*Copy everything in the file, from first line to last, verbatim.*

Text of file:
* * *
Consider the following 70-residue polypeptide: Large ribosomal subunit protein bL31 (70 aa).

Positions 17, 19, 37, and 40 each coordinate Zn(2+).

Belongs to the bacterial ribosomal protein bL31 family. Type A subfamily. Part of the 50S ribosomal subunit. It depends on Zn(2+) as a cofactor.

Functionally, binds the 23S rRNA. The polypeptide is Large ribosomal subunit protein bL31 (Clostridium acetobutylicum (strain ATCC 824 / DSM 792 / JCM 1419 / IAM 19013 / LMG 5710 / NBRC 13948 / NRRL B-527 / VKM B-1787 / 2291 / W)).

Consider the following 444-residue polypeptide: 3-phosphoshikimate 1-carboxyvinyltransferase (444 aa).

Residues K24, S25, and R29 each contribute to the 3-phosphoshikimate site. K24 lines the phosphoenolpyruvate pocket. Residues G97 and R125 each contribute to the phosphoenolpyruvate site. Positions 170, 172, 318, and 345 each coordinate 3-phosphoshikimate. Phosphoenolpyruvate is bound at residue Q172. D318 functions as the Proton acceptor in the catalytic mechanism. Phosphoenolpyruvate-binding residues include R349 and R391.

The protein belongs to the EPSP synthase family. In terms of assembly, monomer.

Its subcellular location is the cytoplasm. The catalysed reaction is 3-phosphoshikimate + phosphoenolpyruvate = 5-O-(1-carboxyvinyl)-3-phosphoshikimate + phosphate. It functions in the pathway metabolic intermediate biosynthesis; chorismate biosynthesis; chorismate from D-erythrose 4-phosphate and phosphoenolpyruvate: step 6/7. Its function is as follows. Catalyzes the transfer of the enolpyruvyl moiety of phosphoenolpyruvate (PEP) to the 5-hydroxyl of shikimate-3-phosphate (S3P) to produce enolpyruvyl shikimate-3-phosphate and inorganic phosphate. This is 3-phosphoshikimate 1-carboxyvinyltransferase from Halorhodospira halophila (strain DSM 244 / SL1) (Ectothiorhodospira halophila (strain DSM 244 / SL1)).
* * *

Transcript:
Consider the following 70-residue polypeptide: Large ribosomal subunit protein bL31 (70 aa).

Positions 17, 19, 37, and 40 each coordinate Zn(2+).

Belongs to the bacterial ribosomal protein bL31 family. Type A subfamily. Part of the 50S ribosomal subunit. It depends on Zn(2+) as a cofactor.

Functionally, binds the 23S rRNA. The polypeptide is Large ribosomal subunit protein bL31 (Clostridium acetobutylicum (strain ATCC 824 / DSM 792 / JCM 1419 / IAM 19013 / LMG 5710 / NBRC 13948 / NRRL B-527 / VKM B-1787 / 2291 / W)).

Consider the following 444-residue polypeptide: 3-phosphoshikimate 1-carboxyvinyltransferase (444 aa).

Residues K24, S25, and R29 each contribute to the 3-phosphoshikimate site. K24 lines the phosphoenolpyruvate pocket. Residues G97 and R125 each contribute to the phosphoenolpyruvate site. Positions 170, 172, 318, and 345 each coordinate 3-phosphoshikimate. Phosphoenolpyruvate is bound at residue Q172. D318 functions as the Proton acceptor in the catalytic mechanism. Phosphoenolpyruvate-binding residues include R349 and R391.

The protein belongs to the EPSP synthase family. In terms of assembly, monomer.

Its subcellular location is the cytoplasm. The catalysed reaction is 3-phosphoshikimate + phosphoenolpyruvate = 5-O-(1-carboxyvinyl)-3-phosphoshikimate + phosphate. It functions in the pathway metabolic intermediate biosynthesis; chorismate biosynthesis; chorismate from D-erythrose 4-phosphate and phosphoenolpyruvate: step 6/7. Its function is as follows. Catalyzes the transfer of the enolpyruvyl moiety of phosphoenolpyruvate (PEP) to the 5-hydroxyl of shikimate-3-phosphate (S3P) to produce enolpyruvyl shikimate-3-phosphate and inorganic phosphate. This is 3-phosphoshikimate 1-carboxyvinyltransferase from Halorhodospira halophila (strain DSM 244 / SL1) (Ectothiorhodospira halophila (strain DSM 244 / SL1)).